The decrease in the oil discoveries fuels the development of innovative and more efficient extraction processes. It has been demonstrated that Enhanced Oil Recovery (EOR, or tertiary recovery technique) offers prospects for producing 30 to 60% of the oil originally trapped in the reservoir. Interestingly, oil extraction is significantly enhanced by the injection of low salinity water into oilfields, which is known as one of the EOR techniques. Surface Reverse Osmosis (SRO) plants have been adopted to provide the large and continuous amount of low salinity water for this EOR technique, especially in offshore sites. In this article, we outline an original solution for producing low salinity water for offshore EOR processes, and we demonstrate its energy convenience. In fact, the installation of reverse osmosis plants under the sea level (Deep-Sea Reverse Osmosis, DSRO) is found to have significant potential energy savings (up to 50%) with respect to traditional SRO ones. This convenience mainly arises from the non-ideality of reverse osmosis membranes and hydraulic machines, and it is especially evident – from both energy and technological point of view – when the permeate is kept pressurized at the outlet of the reverse osmosis elements. In perspective, DSRO may be a good alternative to improve the sustainability of low salinity EOR.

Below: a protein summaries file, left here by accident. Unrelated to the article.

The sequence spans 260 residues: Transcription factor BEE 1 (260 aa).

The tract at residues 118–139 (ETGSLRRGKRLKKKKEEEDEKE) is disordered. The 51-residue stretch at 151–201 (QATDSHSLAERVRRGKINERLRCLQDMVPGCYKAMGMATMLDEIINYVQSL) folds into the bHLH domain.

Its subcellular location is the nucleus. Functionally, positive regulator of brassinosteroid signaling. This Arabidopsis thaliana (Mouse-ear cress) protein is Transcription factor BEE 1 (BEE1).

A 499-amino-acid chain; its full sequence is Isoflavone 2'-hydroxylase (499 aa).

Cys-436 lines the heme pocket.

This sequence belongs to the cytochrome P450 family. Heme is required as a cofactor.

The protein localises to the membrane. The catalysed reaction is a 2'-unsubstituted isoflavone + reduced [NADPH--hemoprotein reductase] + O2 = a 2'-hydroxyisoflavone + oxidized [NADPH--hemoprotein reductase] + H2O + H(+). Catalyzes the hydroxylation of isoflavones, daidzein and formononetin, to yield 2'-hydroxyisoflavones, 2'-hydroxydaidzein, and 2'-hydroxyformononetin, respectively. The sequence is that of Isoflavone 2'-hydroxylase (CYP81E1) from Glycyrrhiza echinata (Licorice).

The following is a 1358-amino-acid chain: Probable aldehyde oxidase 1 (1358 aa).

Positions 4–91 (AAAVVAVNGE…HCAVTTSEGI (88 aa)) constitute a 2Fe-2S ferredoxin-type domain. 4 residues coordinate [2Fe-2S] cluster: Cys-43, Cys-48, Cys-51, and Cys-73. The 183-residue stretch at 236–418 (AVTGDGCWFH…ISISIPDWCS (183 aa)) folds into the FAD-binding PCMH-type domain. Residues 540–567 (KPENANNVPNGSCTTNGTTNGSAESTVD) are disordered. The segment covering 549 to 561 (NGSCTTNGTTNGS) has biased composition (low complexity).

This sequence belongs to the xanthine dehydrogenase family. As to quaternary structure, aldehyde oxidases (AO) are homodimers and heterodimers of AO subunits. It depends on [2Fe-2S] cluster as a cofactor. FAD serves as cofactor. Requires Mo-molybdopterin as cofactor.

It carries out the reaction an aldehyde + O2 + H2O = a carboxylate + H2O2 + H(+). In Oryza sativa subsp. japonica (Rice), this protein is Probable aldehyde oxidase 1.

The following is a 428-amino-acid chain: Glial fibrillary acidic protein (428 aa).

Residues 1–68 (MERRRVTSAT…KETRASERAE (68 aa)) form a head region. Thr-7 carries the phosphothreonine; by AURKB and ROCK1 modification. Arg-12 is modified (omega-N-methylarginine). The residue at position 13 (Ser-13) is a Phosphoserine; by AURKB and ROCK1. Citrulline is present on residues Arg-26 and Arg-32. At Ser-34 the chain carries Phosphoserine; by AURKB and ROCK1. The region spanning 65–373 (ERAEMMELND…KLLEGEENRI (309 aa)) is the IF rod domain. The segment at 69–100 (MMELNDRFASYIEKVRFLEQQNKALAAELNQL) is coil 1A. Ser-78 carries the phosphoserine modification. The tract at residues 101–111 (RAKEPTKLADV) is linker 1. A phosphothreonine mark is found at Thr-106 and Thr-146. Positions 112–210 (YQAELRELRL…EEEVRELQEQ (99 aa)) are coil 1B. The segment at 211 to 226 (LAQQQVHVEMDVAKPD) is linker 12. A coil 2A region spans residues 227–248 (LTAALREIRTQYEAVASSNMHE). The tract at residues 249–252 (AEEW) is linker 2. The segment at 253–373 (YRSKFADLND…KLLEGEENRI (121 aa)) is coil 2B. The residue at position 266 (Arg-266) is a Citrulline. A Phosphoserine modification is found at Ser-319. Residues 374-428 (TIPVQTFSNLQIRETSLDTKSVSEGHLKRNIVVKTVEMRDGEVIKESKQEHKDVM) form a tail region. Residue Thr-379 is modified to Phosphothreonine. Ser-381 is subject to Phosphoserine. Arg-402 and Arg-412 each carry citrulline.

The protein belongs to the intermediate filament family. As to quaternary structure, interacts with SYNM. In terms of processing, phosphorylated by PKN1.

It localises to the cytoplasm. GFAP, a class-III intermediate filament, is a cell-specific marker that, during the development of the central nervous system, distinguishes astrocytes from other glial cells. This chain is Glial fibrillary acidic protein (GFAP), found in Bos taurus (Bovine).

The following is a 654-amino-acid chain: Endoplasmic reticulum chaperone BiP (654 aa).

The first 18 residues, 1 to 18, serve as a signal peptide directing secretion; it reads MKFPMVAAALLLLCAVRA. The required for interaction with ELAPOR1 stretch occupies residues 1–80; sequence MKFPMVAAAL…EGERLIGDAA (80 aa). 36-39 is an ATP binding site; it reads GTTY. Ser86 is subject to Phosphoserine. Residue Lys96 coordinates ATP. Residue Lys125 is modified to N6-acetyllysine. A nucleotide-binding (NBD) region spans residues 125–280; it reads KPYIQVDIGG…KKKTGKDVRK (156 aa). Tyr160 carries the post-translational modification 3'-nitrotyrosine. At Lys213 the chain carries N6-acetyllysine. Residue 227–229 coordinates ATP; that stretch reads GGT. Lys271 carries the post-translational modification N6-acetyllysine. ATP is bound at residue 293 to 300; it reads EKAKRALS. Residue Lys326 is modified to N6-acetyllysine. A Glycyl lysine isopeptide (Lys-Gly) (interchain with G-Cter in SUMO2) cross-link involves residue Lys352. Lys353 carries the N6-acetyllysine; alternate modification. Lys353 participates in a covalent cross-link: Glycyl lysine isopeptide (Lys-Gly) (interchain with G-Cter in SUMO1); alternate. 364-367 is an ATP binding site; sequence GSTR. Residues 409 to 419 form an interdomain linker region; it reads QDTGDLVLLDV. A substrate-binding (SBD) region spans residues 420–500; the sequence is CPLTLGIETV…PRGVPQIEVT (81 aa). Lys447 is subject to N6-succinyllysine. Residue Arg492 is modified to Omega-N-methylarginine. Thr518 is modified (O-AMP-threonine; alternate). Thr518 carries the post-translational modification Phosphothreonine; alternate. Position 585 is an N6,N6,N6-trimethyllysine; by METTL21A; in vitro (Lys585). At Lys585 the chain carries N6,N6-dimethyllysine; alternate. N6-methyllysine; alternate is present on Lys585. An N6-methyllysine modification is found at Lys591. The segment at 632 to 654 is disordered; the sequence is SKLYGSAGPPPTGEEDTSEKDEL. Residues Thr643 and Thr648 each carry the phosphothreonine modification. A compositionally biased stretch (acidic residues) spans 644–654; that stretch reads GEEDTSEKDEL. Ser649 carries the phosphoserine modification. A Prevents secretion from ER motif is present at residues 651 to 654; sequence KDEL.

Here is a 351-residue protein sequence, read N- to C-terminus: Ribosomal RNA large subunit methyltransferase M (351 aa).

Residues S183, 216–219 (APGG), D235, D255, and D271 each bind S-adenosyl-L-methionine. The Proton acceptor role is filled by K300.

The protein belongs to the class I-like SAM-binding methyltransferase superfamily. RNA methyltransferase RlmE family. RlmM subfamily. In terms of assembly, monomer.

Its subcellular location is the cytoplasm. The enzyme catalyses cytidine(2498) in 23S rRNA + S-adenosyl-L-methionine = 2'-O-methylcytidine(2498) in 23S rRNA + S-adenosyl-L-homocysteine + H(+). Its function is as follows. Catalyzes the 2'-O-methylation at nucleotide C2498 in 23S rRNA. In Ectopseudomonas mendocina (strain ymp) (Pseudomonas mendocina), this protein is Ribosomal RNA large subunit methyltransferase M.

Deep-sea reverse osmosis desalination for energy efficient low salinity enhanced oil recovery / Fasano, M.; Morciano, M.; Bergamasco, L.; Chiavazzo, E.; Zampato, M.; Carminati, S.; Asinari, P.. - In: APPLIED ENERGY. - ISSN 0306-2619. - ELETTRONICO. - 304:(2021), p. 117661. [10.1016/j.apenergy.2021.117661]

Deep-sea reverse osmosis desalination for energy efficient low salinity enhanced oil recovery

Fasano M.;Morciano M.;Bergamasco L.;Chiavazzo E.;Asinari P.
2021

Abstract

The decrease in the oil discoveries fuels the development of innovative and more efficient extraction processes. It has been demonstrated that Enhanced Oil Recovery (EOR, or tertiary recovery technique) offers prospects for producing 30 to 60% of the oil originally trapped in the reservoir. Interestingly, oil extraction is significantly enhanced by the injection of low salinity water into oilfields, which is known as one of the EOR techniques. Surface Reverse Osmosis (SRO) plants have been adopted to provide the large and continuous amount of low salinity water for this EOR technique, especially in offshore sites. In this article, we outline an original solution for producing low salinity water for offshore EOR processes, and we demonstrate its energy convenience. In fact, the installation of reverse osmosis plants under the sea level (Deep-Sea Reverse Osmosis, DSRO) is found to have significant potential energy savings (up to 50%) with respect to traditional SRO ones. This convenience mainly arises from the non-ideality of reverse osmosis membranes and hydraulic machines, and it is especially evident – from both energy and technological point of view – when the permeate is kept pressurized at the outlet of the reverse osmosis elements. In perspective, DSRO may be a good alternative to improve the sustainability of low salinity EOR.
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Utilizza questo identificativo per citare o creare un link a questo documento: http://hdl.handle.net/11583/2925594